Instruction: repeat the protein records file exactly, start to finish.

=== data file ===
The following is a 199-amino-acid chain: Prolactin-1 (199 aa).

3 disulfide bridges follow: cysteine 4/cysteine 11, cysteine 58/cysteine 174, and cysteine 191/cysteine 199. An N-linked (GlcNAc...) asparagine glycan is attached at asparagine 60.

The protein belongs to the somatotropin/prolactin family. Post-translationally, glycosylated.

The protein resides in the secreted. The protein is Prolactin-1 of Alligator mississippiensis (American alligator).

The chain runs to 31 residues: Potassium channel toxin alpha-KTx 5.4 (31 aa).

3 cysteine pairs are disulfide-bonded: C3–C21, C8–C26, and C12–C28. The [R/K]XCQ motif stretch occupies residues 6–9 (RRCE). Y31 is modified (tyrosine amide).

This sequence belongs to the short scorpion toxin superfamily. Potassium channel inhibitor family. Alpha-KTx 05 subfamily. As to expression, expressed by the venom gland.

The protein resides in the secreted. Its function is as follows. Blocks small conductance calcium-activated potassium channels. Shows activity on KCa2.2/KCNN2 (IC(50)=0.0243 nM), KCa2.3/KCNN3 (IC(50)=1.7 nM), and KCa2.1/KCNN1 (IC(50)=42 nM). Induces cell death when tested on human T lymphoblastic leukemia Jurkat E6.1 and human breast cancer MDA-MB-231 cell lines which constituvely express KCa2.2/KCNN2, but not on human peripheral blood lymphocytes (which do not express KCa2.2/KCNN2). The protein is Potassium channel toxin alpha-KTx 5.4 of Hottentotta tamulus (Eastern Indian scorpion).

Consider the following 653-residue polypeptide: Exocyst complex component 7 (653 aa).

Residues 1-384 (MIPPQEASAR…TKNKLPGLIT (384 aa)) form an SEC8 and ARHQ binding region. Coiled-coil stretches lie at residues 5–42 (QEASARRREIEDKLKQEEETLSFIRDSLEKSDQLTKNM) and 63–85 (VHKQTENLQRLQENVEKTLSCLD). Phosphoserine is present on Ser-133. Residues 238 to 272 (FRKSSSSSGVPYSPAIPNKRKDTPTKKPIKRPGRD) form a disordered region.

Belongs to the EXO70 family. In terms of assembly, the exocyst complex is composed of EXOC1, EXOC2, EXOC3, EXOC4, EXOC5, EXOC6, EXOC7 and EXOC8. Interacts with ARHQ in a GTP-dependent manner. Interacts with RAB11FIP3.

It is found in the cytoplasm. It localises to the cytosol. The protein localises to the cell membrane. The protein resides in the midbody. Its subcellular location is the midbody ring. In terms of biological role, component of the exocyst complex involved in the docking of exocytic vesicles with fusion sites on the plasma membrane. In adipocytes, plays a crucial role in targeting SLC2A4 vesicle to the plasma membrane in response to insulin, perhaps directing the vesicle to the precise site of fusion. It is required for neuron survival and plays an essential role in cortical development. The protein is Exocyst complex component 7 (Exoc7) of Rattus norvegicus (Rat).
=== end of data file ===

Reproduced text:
The following is a 199-amino-acid chain: Prolactin-1 (199 aa).

3 disulfide bridges follow: cysteine 4/cysteine 11, cysteine 58/cysteine 174, and cysteine 191/cysteine 199. An N-linked (GlcNAc...) asparagine glycan is attached at asparagine 60.

The protein belongs to the somatotropin/prolactin family. Post-translationally, glycosylated.

The protein resides in the secreted. The protein is Prolactin-1 of Alligator mississippiensis (American alligator).

The chain runs to 31 residues: Potassium channel toxin alpha-KTx 5.4 (31 aa).

3 cysteine pairs are disulfide-bonded: C3–C21, C8–C26, and C12–C28. The [R/K]XCQ motif stretch occupies residues 6–9 (RRCE). Y31 is modified (tyrosine amide).

This sequence belongs to the short scorpion toxin superfamily. Potassium channel inhibitor family. Alpha-KTx 05 subfamily. As to expression, expressed by the venom gland.

The protein resides in the secreted. Its function is as follows. Blocks small conductance calcium-activated potassium channels. Shows activity on KCa2.2/KCNN2 (IC(50)=0.0243 nM), KCa2.3/KCNN3 (IC(50)=1.7 nM), and KCa2.1/KCNN1 (IC(50)=42 nM). Induces cell death when tested on human T lymphoblastic leukemia Jurkat E6.1 and human breast cancer MDA-MB-231 cell lines which constituvely express KCa2.2/KCNN2, but not on human peripheral blood lymphocytes (which do not express KCa2.2/KCNN2). The protein is Potassium channel toxin alpha-KTx 5.4 of Hottentotta tamulus (Eastern Indian scorpion).

Consider the following 653-residue polypeptide: Exocyst complex component 7 (653 aa).

Residues 1-384 (MIPPQEASAR…TKNKLPGLIT (384 aa)) form an SEC8 and ARHQ binding region. Coiled-coil stretches lie at residues 5–42 (QEASARRREIEDKLKQEEETLSFIRDSLEKSDQLTKNM) and 63–85 (VHKQTENLQRLQENVEKTLSCLD). Phosphoserine is present on Ser-133. Residues 238 to 272 (FRKSSSSSGVPYSPAIPNKRKDTPTKKPIKRPGRD) form a disordered region.

Belongs to the EXO70 family. In terms of assembly, the exocyst complex is composed of EXOC1, EXOC2, EXOC3, EXOC4, EXOC5, EXOC6, EXOC7 and EXOC8. Interacts with ARHQ in a GTP-dependent manner. Interacts with RAB11FIP3.

It is found in the cytoplasm. It localises to the cytosol. The protein localises to the cell membrane. The protein resides in the midbody. Its subcellular location is the midbody ring. In terms of biological role, component of the exocyst complex involved in the docking of exocytic vesicles with fusion sites on the plasma membrane. In adipocytes, plays a crucial role in targeting SLC2A4 vesicle to the plasma membrane in response to insulin, perhaps directing the vesicle to the precise site of fusion. It is required for neuron survival and plays an essential role in cortical development. The protein is Exocyst complex component 7 (Exoc7) of Rattus norvegicus (Rat).